There are still more questions than answers on COVID-related ocular findings
New highlights on this subject from a pandemic hospital in Turkey
Ocular surface infection is uncommon in COVID-19 patients, but may occur in the initial stages or later in the course of the disease. A study, carried out between 1 May and 30 June 2020 on a fairly large population of COVID-19 patients, confirmed what other reports have found, and highlighted questions that still remain open. Site of the study was the Diyarbakir Gazi Yasargil Education and Research Hospital in Diyarbakir, Turkey, which was declared a pandemic hospital by the Republic of Turkey Ministry of Health. Three hundred fifty-nine COVID-19 patients with age ranging between 20 and 91 years were evaluated. The majority, 294 subjects (81.9%), were treated in the inpatient clinic and 65 (18.1%) were treated in the ICU with respiratory support by mechanical ventilation. Ocular signs and symptoms were observed in 16 subjects (4.5%), while one patient had conjunctival hyperemia as the first and only manifestation of COVID-19. Ocular symptoms including conjunctival hyperemia, chemosis, epiphora, increased secretion and photophobia, were defined as conjunctivitis and were found in 4 subjects (1.1%) treated in the inpatient clinic and 3 (0.84%) patients treated in the hospital. Subconjunctival hemorrhage developed in five patients (1.4%), 3 in the ICU, and 2 in the inpatient clinic. Vitreous hemorrhage developed in one patient with diabetes who had not been attending his routine visits for 4 months due to the COVID-19 outbreak. Ocular symptoms appeared 3 days after COVID-19 respiratory symptoms. Conjunctival chemosis was not observed in any patient in the inpatient clinic, but developed in 2 patients (0.56%) in the ICU. One of them was on mechanical ventilation.
“Ophthalmologic findings may be the first sign or may occur during the treatment process of the patients with COVİD-19. These findings seem to be related to the severity of the disease,” said Hasan Öncül, first author of the study. “While the rate of ocular disease was 12 out of 294 (4.1%) in patients treated in the inpatient clinic, it increased to 4 out of 65 (6.2%) in intensive care patients.”
Mechanisms of eye infection are still unclear
The mechanisms through which Sars-CoV-2 infects the eye are still unclear, the authors noted. Direct transmission by exposure of the conjunctiva to infective respiratory droplets has been hypothesized, but conjunctival swabs are rarely positive for SARS-COV-2. On the other hand, “negative results may be related to low viral concentration and poor diagnostic methods,” they pointed out.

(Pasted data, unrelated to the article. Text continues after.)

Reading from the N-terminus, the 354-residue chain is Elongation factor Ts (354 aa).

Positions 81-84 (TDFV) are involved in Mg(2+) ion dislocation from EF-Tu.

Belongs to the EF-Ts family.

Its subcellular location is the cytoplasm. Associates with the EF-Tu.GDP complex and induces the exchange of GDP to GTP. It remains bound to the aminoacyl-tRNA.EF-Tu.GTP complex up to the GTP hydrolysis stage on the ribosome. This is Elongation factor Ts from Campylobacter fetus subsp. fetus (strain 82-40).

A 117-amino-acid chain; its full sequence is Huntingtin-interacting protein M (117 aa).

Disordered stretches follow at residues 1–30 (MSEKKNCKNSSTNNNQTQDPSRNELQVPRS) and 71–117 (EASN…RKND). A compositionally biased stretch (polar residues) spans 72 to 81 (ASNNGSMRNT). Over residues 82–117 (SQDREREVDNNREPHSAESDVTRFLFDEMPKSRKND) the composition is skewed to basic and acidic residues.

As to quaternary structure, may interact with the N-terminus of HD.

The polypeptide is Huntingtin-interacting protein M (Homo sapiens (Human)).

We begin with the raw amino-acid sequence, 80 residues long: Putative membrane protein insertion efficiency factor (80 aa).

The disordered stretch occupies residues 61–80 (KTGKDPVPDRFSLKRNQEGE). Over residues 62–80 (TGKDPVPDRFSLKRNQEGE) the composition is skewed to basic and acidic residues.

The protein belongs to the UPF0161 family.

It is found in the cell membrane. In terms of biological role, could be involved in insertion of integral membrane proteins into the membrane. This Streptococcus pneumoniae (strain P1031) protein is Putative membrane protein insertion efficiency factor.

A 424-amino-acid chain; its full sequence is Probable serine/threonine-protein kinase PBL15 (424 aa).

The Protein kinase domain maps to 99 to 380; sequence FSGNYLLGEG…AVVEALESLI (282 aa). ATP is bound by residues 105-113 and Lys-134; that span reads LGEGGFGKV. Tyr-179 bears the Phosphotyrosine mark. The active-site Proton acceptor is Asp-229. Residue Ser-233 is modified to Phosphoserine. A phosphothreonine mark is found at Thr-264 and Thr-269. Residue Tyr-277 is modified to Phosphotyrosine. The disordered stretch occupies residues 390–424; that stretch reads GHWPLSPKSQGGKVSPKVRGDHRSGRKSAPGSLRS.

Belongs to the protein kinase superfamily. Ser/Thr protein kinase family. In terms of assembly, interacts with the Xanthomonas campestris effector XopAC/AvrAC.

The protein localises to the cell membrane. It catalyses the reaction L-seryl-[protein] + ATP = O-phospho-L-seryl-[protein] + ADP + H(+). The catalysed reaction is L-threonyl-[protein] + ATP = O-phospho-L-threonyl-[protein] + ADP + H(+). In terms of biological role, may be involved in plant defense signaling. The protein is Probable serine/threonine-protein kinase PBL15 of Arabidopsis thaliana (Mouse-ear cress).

Other potential mechanisms responsible for conjunctivitis may be vasculitis or endothelial dysfunction. Finally, conjunctivitis may be related with the inflammatory processes underlying COVID-19. C-reactive protein (CRP) values were found to be higher in patients with conjunctivitis symptoms in this and other studies. However, the authors noted that “studies with more patients are needed to evaluate the relationship between ocular disorders and inflammation-related laboratory parameter in COVID-19 patients.”
Other findings that involve alterations of the ocular vascular structure, such as conjunctival chemosis and subconjunctival hemorrhage, may be a consequence of treatment rather than a manifestation of COVID-19. Mechanical ventilation for respiratory stress works by applying a positive pressure, which may cause changes in the ocular vascular structure. Also anticoagulant drugs, severe cough or vomiting due to intolerance of medications may have been the cause of some subconjunctival hemorrhage.
The cause of vitreous hemorrhage, which developed in a patient with proliferative diabetic retinopathy, is also uncertain. Metabolic dysfunction, COVID- vasculopathy, or endothelial dysfunction triggered by COVID-19 disease may have caused this condition. But, it is not possible to know whether a vitreous hemorrhage is a condition that occurs in the normal course of proliferative diabetic retinopathy or is a condition triggered by COVID-19 disease,” the authors wrote.
How COVID-19 affects the retina is an area that remains to be investigated, since high risk of transmission and isolation requirements have limited the possibility to examine the back of the eye in these patients.
“It is known that patients with COVID 19 have some disorders in the vascular system and many deaths due to thromboembolic complications have been described. It cannot be expected that this disease affecting the vascular system will not affect an organ with a dense vascular network such as the eye, and particularly the retinal vascular system. However, invasive and non-invasive tests cannot be performed in these patients due to the high risk of contamination. Unfortunately, this situation limits our correct interpretation. In the future, OCT and OCT angiography may reveal the effects of COVID-19 on the retina,” Dr. Öncül said.
Öncül H, Öncül FY, Alakus MF, Çağlayan M, Dag U. Ocular findings in patients with coronavirus disease 2019 (COVID-19) in an outbreak hospital. J Med Virol. 2020 Aug 10:10.1002/jmv.26412. doi: 10.1002/jmv.26412. PMID: 32776614